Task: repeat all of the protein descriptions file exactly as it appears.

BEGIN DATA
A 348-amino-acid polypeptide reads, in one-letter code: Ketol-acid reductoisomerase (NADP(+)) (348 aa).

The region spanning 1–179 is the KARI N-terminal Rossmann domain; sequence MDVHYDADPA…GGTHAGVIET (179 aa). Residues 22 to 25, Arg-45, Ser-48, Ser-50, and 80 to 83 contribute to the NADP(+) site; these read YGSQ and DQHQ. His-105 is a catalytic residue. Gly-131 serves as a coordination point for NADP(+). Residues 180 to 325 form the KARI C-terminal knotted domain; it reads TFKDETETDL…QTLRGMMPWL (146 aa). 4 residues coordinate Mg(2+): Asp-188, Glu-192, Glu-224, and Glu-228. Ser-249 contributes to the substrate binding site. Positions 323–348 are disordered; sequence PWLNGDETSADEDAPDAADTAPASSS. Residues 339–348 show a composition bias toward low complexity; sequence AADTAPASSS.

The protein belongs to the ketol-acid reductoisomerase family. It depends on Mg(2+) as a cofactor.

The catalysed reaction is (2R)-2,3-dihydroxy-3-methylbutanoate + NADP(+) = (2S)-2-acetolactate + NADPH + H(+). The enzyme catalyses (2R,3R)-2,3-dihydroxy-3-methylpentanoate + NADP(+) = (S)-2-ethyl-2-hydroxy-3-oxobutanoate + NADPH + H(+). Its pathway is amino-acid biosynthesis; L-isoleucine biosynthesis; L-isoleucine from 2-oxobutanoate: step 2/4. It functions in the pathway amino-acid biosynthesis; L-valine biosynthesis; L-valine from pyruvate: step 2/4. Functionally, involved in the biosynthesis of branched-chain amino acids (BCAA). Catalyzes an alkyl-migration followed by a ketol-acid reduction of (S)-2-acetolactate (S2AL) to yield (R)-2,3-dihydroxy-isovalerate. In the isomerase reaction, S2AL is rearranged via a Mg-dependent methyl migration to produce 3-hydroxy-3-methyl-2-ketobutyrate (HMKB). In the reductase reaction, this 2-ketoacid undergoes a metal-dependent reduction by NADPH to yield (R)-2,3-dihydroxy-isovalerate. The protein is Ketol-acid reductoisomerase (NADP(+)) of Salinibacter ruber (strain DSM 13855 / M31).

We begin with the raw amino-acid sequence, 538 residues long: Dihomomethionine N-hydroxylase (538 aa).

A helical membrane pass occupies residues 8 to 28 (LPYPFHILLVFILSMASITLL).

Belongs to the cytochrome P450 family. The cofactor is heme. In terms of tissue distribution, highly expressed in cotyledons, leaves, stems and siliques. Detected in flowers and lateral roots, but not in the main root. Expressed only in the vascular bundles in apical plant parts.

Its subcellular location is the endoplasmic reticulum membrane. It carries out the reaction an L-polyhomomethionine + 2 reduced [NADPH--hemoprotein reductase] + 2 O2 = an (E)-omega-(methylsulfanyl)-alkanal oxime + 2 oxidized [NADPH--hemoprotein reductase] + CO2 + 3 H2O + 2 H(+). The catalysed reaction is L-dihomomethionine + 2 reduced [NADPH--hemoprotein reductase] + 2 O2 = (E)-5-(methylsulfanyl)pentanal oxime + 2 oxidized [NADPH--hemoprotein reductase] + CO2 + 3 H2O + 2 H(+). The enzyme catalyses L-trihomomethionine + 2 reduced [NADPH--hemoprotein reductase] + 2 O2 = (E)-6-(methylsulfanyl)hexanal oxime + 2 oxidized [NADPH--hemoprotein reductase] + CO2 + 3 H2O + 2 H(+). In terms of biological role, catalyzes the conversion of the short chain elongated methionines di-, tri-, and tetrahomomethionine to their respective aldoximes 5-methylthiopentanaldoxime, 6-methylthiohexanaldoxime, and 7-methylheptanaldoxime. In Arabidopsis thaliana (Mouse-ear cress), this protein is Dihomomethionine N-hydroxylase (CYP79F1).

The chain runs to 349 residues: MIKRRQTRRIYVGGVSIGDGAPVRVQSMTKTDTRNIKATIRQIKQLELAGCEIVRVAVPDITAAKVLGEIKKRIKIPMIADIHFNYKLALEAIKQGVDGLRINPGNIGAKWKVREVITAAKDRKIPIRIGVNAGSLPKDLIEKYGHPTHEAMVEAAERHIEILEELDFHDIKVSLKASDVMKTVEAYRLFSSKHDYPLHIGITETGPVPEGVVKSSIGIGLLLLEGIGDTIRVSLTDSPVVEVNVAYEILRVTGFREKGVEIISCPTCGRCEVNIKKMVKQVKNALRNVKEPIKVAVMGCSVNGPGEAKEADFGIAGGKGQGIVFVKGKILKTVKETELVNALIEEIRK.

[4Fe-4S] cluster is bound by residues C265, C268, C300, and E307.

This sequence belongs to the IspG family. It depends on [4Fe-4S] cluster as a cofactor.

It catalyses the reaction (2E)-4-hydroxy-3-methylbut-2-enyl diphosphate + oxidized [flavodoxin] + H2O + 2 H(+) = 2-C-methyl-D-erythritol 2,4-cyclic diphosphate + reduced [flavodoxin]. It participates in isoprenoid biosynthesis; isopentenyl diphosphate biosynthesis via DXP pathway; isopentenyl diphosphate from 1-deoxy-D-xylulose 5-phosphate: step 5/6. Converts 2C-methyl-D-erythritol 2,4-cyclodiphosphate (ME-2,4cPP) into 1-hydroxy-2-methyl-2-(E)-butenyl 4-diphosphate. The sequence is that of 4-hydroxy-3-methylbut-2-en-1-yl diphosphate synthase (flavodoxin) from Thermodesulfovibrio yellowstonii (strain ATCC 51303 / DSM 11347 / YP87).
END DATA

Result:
A 348-amino-acid polypeptide reads, in one-letter code: Ketol-acid reductoisomerase (NADP(+)) (348 aa).

The region spanning 1–179 is the KARI N-terminal Rossmann domain; sequence MDVHYDADPA…GGTHAGVIET (179 aa). Residues 22 to 25, Arg-45, Ser-48, Ser-50, and 80 to 83 contribute to the NADP(+) site; these read YGSQ and DQHQ. His-105 is a catalytic residue. Gly-131 serves as a coordination point for NADP(+). Residues 180 to 325 form the KARI C-terminal knotted domain; it reads TFKDETETDL…QTLRGMMPWL (146 aa). 4 residues coordinate Mg(2+): Asp-188, Glu-192, Glu-224, and Glu-228. Ser-249 contributes to the substrate binding site. Positions 323–348 are disordered; sequence PWLNGDETSADEDAPDAADTAPASSS. Residues 339–348 show a composition bias toward low complexity; sequence AADTAPASSS.

The protein belongs to the ketol-acid reductoisomerase family. It depends on Mg(2+) as a cofactor.

The catalysed reaction is (2R)-2,3-dihydroxy-3-methylbutanoate + NADP(+) = (2S)-2-acetolactate + NADPH + H(+). The enzyme catalyses (2R,3R)-2,3-dihydroxy-3-methylpentanoate + NADP(+) = (S)-2-ethyl-2-hydroxy-3-oxobutanoate + NADPH + H(+). Its pathway is amino-acid biosynthesis; L-isoleucine biosynthesis; L-isoleucine from 2-oxobutanoate: step 2/4. It functions in the pathway amino-acid biosynthesis; L-valine biosynthesis; L-valine from pyruvate: step 2/4. Functionally, involved in the biosynthesis of branched-chain amino acids (BCAA). Catalyzes an alkyl-migration followed by a ketol-acid reduction of (S)-2-acetolactate (S2AL) to yield (R)-2,3-dihydroxy-isovalerate. In the isomerase reaction, S2AL is rearranged via a Mg-dependent methyl migration to produce 3-hydroxy-3-methyl-2-ketobutyrate (HMKB). In the reductase reaction, this 2-ketoacid undergoes a metal-dependent reduction by NADPH to yield (R)-2,3-dihydroxy-isovalerate. The protein is Ketol-acid reductoisomerase (NADP(+)) of Salinibacter ruber (strain DSM 13855 / M31).

We begin with the raw amino-acid sequence, 538 residues long: Dihomomethionine N-hydroxylase (538 aa).

A helical membrane pass occupies residues 8 to 28 (LPYPFHILLVFILSMASITLL).

Belongs to the cytochrome P450 family. The cofactor is heme. In terms of tissue distribution, highly expressed in cotyledons, leaves, stems and siliques. Detected in flowers and lateral roots, but not in the main root. Expressed only in the vascular bundles in apical plant parts.

Its subcellular location is the endoplasmic reticulum membrane. It carries out the reaction an L-polyhomomethionine + 2 reduced [NADPH--hemoprotein reductase] + 2 O2 = an (E)-omega-(methylsulfanyl)-alkanal oxime + 2 oxidized [NADPH--hemoprotein reductase] + CO2 + 3 H2O + 2 H(+). The catalysed reaction is L-dihomomethionine + 2 reduced [NADPH--hemoprotein reductase] + 2 O2 = (E)-5-(methylsulfanyl)pentanal oxime + 2 oxidized [NADPH--hemoprotein reductase] + CO2 + 3 H2O + 2 H(+). The enzyme catalyses L-trihomomethionine + 2 reduced [NADPH--hemoprotein reductase] + 2 O2 = (E)-6-(methylsulfanyl)hexanal oxime + 2 oxidized [NADPH--hemoprotein reductase] + CO2 + 3 H2O + 2 H(+). In terms of biological role, catalyzes the conversion of the short chain elongated methionines di-, tri-, and tetrahomomethionine to their respective aldoximes 5-methylthiopentanaldoxime, 6-methylthiohexanaldoxime, and 7-methylheptanaldoxime. In Arabidopsis thaliana (Mouse-ear cress), this protein is Dihomomethionine N-hydroxylase (CYP79F1).

The chain runs to 349 residues: MIKRRQTRRIYVGGVSIGDGAPVRVQSMTKTDTRNIKATIRQIKQLELAGCEIVRVAVPDITAAKVLGEIKKRIKIPMIADIHFNYKLALEAIKQGVDGLRINPGNIGAKWKVREVITAAKDRKIPIRIGVNAGSLPKDLIEKYGHPTHEAMVEAAERHIEILEELDFHDIKVSLKASDVMKTVEAYRLFSSKHDYPLHIGITETGPVPEGVVKSSIGIGLLLLEGIGDTIRVSLTDSPVVEVNVAYEILRVTGFREKGVEIISCPTCGRCEVNIKKMVKQVKNALRNVKEPIKVAVMGCSVNGPGEAKEADFGIAGGKGQGIVFVKGKILKTVKETELVNALIEEIRK.

[4Fe-4S] cluster is bound by residues C265, C268, C300, and E307.

This sequence belongs to the IspG family. It depends on [4Fe-4S] cluster as a cofactor.

It catalyses the reaction (2E)-4-hydroxy-3-methylbut-2-enyl diphosphate + oxidized [flavodoxin] + H2O + 2 H(+) = 2-C-methyl-D-erythritol 2,4-cyclic diphosphate + reduced [flavodoxin]. It participates in isoprenoid biosynthesis; isopentenyl diphosphate biosynthesis via DXP pathway; isopentenyl diphosphate from 1-deoxy-D-xylulose 5-phosphate: step 5/6. Converts 2C-methyl-D-erythritol 2,4-cyclodiphosphate (ME-2,4cPP) into 1-hydroxy-2-methyl-2-(E)-butenyl 4-diphosphate. The sequence is that of 4-hydroxy-3-methylbut-2-en-1-yl diphosphate synthase (flavodoxin) from Thermodesulfovibrio yellowstonii (strain ATCC 51303 / DSM 11347 / YP87).